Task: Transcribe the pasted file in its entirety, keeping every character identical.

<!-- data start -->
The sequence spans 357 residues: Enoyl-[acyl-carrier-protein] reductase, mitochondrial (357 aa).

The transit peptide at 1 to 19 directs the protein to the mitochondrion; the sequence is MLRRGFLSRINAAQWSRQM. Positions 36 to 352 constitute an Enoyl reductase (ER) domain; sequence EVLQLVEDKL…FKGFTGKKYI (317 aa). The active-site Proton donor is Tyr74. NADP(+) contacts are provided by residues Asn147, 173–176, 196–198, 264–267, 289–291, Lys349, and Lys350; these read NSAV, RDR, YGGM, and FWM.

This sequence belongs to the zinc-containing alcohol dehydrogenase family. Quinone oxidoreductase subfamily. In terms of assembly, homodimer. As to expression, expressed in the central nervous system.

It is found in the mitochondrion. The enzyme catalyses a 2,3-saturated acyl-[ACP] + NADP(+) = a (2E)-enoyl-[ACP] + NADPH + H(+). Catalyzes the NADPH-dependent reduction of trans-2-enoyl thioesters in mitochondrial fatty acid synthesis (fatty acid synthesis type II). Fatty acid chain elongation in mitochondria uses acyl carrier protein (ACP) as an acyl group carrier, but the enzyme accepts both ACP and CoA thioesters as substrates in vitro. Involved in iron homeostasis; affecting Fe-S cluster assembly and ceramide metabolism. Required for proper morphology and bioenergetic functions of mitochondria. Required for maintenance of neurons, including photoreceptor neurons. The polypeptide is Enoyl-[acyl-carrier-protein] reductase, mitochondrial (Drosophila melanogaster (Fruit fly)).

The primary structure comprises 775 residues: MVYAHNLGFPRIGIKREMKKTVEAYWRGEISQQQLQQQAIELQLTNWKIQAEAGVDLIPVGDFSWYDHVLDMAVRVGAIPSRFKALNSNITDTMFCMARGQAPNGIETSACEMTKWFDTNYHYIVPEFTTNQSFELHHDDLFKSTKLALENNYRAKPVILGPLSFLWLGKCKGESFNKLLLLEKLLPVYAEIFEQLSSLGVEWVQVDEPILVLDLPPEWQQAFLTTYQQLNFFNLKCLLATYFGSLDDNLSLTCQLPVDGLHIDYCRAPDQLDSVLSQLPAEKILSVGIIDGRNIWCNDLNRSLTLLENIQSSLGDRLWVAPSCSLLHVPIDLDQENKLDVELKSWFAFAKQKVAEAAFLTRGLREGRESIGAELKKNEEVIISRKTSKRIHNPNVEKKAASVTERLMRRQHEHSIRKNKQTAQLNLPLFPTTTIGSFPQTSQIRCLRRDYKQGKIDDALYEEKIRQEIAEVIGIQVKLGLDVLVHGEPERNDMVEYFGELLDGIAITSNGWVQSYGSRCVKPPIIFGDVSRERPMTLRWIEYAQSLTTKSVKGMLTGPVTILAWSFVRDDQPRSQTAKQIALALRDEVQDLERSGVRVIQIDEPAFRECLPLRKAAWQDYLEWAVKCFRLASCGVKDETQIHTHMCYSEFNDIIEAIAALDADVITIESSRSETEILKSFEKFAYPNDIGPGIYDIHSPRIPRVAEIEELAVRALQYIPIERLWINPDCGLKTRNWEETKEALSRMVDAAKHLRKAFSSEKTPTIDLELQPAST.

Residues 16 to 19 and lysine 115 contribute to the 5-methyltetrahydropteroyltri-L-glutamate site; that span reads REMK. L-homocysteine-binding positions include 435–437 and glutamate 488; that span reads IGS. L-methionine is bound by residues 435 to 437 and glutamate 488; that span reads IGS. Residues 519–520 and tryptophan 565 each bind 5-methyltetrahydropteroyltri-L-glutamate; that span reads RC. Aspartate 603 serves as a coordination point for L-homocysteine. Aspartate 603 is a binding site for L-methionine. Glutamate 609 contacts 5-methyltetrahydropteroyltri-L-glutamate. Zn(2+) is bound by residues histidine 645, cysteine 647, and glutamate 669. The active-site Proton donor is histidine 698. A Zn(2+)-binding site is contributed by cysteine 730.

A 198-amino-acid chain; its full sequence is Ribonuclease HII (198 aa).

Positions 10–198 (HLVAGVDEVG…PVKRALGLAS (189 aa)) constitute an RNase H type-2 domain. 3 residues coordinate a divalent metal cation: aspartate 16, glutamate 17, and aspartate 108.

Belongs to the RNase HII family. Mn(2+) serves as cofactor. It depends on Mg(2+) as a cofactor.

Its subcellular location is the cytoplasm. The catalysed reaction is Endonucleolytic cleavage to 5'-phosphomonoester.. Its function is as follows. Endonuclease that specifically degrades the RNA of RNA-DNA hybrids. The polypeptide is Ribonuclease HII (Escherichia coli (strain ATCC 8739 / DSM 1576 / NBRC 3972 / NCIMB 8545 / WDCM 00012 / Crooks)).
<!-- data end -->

The sequence spans 357 residues: Enoyl-[acyl-carrier-protein] reductase, mitochondrial (357 aa).

The transit peptide at 1 to 19 directs the protein to the mitochondrion; the sequence is MLRRGFLSRINAAQWSRQM. Positions 36 to 352 constitute an Enoyl reductase (ER) domain; sequence EVLQLVEDKL…FKGFTGKKYI (317 aa). The active-site Proton donor is Tyr74. NADP(+) contacts are provided by residues Asn147, 173–176, 196–198, 264–267, 289–291, Lys349, and Lys350; these read NSAV, RDR, YGGM, and FWM.

This sequence belongs to the zinc-containing alcohol dehydrogenase family. Quinone oxidoreductase subfamily. In terms of assembly, homodimer. As to expression, expressed in the central nervous system.

It is found in the mitochondrion. The enzyme catalyses a 2,3-saturated acyl-[ACP] + NADP(+) = a (2E)-enoyl-[ACP] + NADPH + H(+). Catalyzes the NADPH-dependent reduction of trans-2-enoyl thioesters in mitochondrial fatty acid synthesis (fatty acid synthesis type II). Fatty acid chain elongation in mitochondria uses acyl carrier protein (ACP) as an acyl group carrier, but the enzyme accepts both ACP and CoA thioesters as substrates in vitro. Involved in iron homeostasis; affecting Fe-S cluster assembly and ceramide metabolism. Required for proper morphology and bioenergetic functions of mitochondria. Required for maintenance of neurons, including photoreceptor neurons. The polypeptide is Enoyl-[acyl-carrier-protein] reductase, mitochondrial (Drosophila melanogaster (Fruit fly)).

The primary structure comprises 775 residues: MVYAHNLGFPRIGIKREMKKTVEAYWRGEISQQQLQQQAIELQLTNWKIQAEAGVDLIPVGDFSWYDHVLDMAVRVGAIPSRFKALNSNITDTMFCMARGQAPNGIETSACEMTKWFDTNYHYIVPEFTTNQSFELHHDDLFKSTKLALENNYRAKPVILGPLSFLWLGKCKGESFNKLLLLEKLLPVYAEIFEQLSSLGVEWVQVDEPILVLDLPPEWQQAFLTTYQQLNFFNLKCLLATYFGSLDDNLSLTCQLPVDGLHIDYCRAPDQLDSVLSQLPAEKILSVGIIDGRNIWCNDLNRSLTLLENIQSSLGDRLWVAPSCSLLHVPIDLDQENKLDVELKSWFAFAKQKVAEAAFLTRGLREGRESIGAELKKNEEVIISRKTSKRIHNPNVEKKAASVTERLMRRQHEHSIRKNKQTAQLNLPLFPTTTIGSFPQTSQIRCLRRDYKQGKIDDALYEEKIRQEIAEVIGIQVKLGLDVLVHGEPERNDMVEYFGELLDGIAITSNGWVQSYGSRCVKPPIIFGDVSRERPMTLRWIEYAQSLTTKSVKGMLTGPVTILAWSFVRDDQPRSQTAKQIALALRDEVQDLERSGVRVIQIDEPAFRECLPLRKAAWQDYLEWAVKCFRLASCGVKDETQIHTHMCYSEFNDIIEAIAALDADVITIESSRSETEILKSFEKFAYPNDIGPGIYDIHSPRIPRVAEIEELAVRALQYIPIERLWINPDCGLKTRNWEETKEALSRMVDAAKHLRKAFSSEKTPTIDLELQPAST.

Residues 16 to 19 and lysine 115 contribute to the 5-methyltetrahydropteroyltri-L-glutamate site; that span reads REMK. L-homocysteine-binding positions include 435–437 and glutamate 488; that span reads IGS. L-methionine is bound by residues 435 to 437 and glutamate 488; that span reads IGS. Residues 519–520 and tryptophan 565 each bind 5-methyltetrahydropteroyltri-L-glutamate; that span reads RC. Aspartate 603 serves as a coordination point for L-homocysteine. Aspartate 603 is a binding site for L-methionine. Glutamate 609 contacts 5-methyltetrahydropteroyltri-L-glutamate. Zn(2+) is bound by residues histidine 645, cysteine 647, and glutamate 669. The active-site Proton donor is histidine 698. A Zn(2+)-binding site is contributed by cysteine 730.

A 198-amino-acid chain; its full sequence is Ribonuclease HII (198 aa).

Positions 10–198 (HLVAGVDEVG…PVKRALGLAS (189 aa)) constitute an RNase H type-2 domain. 3 residues coordinate a divalent metal cation: aspartate 16, glutamate 17, and aspartate 108.

Belongs to the RNase HII family. Mn(2+) serves as cofactor. It depends on Mg(2+) as a cofactor.

Its subcellular location is the cytoplasm. The catalysed reaction is Endonucleolytic cleavage to 5'-phosphomonoester.. Its function is as follows. Endonuclease that specifically degrades the RNA of RNA-DNA hybrids. The polypeptide is Ribonuclease HII (Escherichia coli (strain ATCC 8739 / DSM 1576 / NBRC 3972 / NCIMB 8545 / WDCM 00012 / Crooks)).